I’d like to think that I’ve developed a fairly unique style that has become somewhat of a calling card. The technique that I particularly use is a sort of hybrid I like to call “digirama”, which employs the use of digital screens for background images and also for lighting. I have dual monitors that I use for the primary background image for my photo. Depending on the scene I’m wanting to create, I’ll use my own photos or grab reference images and create a composite in photoshop. One of my favorite parts of setting up a shot is lighting. As odd as it may sound, I like using handheld devices like my phone, tablet, or laptop for lighting my scene. This gives me the ability to instantly create multiple light sources of varying color and intensity, with complete control and flexibility. I usually shoot in 1:12 or 1:6 scale, so the size of these devices is really convenient. Creating these digirama shots can be really challenging but that is what I ultimately enjoy the most.

Earlier this year you were chosen as a finalist in the Star Wars Hasbro Toy Pic contest that was on display at the Hasbro booth at SDCC. Congratulations! Anything you’d like to share about the accomplishment?

Thank you very much! I’m still humbled and honored to have been chosen out of the several hundred Hasbro Toy Pic submissions. I’ve been a collector of the Star Wars 6″ Black Series line since 2014, so having two of my photos included in the official display was pretty surreal to say the least! I suppose I can check that off the toy photography bucket list!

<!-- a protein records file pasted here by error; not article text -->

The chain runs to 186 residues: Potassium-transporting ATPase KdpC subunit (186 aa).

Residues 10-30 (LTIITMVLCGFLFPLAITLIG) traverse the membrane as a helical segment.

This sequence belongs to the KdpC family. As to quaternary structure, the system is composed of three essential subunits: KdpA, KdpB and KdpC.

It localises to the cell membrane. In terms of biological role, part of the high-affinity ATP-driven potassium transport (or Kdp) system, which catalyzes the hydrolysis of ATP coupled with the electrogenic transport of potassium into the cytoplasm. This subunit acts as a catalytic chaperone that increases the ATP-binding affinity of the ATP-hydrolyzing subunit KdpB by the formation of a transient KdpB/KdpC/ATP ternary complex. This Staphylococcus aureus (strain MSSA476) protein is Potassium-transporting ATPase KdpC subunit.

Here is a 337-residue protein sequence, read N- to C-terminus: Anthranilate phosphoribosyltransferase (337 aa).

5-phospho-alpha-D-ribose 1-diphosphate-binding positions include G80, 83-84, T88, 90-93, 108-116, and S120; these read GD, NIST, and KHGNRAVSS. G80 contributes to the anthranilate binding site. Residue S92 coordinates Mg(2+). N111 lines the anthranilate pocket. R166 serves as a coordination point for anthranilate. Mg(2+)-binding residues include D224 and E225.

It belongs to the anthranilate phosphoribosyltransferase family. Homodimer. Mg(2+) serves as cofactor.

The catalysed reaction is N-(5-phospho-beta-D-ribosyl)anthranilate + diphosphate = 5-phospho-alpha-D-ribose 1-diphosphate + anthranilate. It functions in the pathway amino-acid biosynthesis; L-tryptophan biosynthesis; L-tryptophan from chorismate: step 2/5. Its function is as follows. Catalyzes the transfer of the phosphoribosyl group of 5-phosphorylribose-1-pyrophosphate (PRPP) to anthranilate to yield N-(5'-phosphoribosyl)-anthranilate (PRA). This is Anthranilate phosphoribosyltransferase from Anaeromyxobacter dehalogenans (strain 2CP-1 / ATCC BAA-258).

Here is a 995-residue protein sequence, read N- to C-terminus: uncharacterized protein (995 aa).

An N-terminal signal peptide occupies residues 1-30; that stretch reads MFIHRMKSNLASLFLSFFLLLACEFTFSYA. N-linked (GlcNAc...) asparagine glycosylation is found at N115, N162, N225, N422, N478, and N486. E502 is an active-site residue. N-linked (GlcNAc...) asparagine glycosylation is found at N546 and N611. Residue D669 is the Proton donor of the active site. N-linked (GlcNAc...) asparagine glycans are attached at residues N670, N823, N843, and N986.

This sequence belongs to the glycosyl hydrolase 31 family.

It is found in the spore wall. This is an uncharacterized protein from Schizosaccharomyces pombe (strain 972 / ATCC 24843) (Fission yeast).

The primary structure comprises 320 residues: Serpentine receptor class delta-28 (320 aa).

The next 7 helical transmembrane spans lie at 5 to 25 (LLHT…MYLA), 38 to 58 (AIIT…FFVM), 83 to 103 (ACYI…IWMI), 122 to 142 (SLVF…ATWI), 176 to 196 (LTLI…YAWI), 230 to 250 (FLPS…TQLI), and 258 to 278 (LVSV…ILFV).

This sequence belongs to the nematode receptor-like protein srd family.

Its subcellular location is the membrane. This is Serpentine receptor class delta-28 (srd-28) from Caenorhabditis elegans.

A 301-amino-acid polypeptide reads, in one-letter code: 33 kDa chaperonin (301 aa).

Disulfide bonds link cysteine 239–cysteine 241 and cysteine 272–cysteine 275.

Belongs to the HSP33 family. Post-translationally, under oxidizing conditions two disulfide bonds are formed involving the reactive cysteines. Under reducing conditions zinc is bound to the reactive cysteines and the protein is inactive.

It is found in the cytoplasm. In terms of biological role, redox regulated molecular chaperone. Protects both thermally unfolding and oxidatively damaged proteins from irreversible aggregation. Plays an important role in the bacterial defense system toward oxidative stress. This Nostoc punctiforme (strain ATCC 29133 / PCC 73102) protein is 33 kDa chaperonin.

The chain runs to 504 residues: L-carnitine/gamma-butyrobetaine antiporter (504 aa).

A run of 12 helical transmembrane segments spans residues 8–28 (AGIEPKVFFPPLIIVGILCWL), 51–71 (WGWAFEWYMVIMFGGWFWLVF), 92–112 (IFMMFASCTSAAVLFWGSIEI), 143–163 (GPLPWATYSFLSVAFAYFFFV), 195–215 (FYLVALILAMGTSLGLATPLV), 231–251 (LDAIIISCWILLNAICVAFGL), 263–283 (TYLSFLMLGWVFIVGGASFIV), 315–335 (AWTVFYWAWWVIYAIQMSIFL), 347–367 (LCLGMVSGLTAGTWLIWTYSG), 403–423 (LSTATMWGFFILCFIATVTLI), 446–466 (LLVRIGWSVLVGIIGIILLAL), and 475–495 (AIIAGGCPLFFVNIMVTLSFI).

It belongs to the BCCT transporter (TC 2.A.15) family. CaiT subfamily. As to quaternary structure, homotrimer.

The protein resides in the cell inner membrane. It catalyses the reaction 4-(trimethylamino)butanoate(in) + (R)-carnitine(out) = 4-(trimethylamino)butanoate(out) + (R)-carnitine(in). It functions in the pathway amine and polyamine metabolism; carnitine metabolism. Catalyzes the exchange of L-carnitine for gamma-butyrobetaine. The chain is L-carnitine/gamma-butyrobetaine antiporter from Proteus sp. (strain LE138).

What are some future goals as a toy photographer?

This will always remain a creative outlet for me, but I enjoy looking for new opportunities to grow and push my work. Eventually I would like to invest in additional equipment including a proper light kit, a couple of lenses I’ve had my eyes on, and of course more toys. I recently purchased a professional printer that I can start using for producing prints.

My toy photography will continue to feature Star Wars, first and foremost, but I’m excited to start introducing more variety in the future. I own several premium collectible figures that I have enjoyed shooting recently, including a 16″ Iron Giant by Mondo, as well as a couple of 1:6 Lord of the Rings figures by Asmus Toys, and the 1:6 Hot Toys Boba Fett.

Most importantly, my main goal (and the most enjoyable part of this hobby) is to continue to interact with the community. I’ve made so many great friends through instagram who I regularly keep up with, including Isaiah Takahashi (@blksrs), and Spencer Witt (@swittpics). It’s relationships like these and many others that make this hobby worthwhile.

What advice would you offer someone who is new to toy photography?

I approach toy photography as a hobby. It’s not something I expect to make an honest living from. I do it because I genuinely love it. In the same way, anyone looking to start toy photography should do it for the fun of it!

Because there are so many established toy photographers producing stunning work, it can be easy for someone to feel overwhelmed and intimidated as a beginner. Although it is easier said then done, don’t compare your work to others’. I have fallen into that trap numerous times throughout my life and nothing healthy ever comes from that. My suggestion is to be inspired by the community and let that drive your personal development as an artist.

I think the best bit of advice that I can share is this: If you take every opportunity to engage in the community and develop meaningful relationships, I guarantee the experience will always be rewarding.

About the Artist

Jason Yang is a freelance art director, motion designer, and illustrator from Tulsa, Oklahoma. His professional portfolio can be found at invisibleelement.com and his toy photography can be viewed at his Instagram account @workmoreorless.